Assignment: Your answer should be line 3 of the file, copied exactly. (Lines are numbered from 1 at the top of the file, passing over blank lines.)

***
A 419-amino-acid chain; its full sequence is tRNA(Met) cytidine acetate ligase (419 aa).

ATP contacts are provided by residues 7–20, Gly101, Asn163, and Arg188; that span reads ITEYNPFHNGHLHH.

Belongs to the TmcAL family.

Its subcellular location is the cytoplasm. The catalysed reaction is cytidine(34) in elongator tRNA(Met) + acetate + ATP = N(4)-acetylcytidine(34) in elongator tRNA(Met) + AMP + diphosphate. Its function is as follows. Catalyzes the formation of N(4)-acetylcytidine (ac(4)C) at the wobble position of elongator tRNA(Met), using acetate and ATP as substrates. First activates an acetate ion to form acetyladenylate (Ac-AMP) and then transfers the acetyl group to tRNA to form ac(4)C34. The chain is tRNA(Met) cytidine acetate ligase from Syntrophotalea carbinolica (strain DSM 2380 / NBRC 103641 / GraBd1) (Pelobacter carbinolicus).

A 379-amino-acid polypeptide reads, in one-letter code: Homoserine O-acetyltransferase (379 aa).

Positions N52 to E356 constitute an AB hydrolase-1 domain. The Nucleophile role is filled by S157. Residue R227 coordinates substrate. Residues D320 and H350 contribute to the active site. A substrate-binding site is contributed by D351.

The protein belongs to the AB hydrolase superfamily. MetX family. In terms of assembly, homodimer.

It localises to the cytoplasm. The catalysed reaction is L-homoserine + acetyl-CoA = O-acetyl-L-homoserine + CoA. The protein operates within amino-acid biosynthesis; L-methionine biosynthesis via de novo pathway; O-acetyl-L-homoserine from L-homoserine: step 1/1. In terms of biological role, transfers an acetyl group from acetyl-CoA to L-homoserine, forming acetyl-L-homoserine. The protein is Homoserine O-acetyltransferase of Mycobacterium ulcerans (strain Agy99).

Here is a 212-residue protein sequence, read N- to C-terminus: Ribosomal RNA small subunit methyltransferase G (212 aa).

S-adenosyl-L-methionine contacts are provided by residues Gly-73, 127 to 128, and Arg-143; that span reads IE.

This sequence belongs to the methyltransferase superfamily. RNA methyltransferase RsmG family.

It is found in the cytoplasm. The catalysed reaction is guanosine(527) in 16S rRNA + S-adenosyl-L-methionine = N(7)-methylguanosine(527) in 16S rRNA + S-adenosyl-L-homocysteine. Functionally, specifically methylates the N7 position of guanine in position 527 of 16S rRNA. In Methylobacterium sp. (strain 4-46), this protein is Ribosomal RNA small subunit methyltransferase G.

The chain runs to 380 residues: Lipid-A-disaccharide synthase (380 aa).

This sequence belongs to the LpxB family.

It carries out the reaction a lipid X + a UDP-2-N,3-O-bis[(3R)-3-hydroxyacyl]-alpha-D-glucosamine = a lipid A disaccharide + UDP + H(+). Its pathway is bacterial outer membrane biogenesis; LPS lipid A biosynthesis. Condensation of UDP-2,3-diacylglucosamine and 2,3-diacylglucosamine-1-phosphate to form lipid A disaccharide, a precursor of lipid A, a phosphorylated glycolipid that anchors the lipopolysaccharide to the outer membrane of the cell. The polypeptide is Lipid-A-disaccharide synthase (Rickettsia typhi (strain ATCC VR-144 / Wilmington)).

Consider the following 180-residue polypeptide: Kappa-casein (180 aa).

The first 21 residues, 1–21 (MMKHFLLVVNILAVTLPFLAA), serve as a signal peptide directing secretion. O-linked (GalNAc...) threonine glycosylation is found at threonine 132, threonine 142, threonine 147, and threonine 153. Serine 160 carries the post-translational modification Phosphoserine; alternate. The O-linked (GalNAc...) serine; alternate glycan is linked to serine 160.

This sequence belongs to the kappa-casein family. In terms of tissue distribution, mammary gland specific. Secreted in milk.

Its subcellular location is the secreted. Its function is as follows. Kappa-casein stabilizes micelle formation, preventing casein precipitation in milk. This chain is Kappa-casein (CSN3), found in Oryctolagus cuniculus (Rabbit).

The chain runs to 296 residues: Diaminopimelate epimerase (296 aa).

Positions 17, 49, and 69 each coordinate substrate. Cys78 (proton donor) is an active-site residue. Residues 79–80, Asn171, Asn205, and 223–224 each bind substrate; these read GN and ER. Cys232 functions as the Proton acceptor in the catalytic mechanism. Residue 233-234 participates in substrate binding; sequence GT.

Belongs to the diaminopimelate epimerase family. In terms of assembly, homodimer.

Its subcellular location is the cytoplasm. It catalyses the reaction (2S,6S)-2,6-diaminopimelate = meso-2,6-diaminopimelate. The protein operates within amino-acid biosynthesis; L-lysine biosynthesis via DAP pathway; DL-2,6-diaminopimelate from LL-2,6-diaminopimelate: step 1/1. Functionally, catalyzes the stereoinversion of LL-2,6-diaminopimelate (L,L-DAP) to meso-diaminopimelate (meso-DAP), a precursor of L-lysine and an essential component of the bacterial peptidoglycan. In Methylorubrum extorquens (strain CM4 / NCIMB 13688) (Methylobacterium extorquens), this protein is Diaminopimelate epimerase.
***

Belongs to the TmcAL family.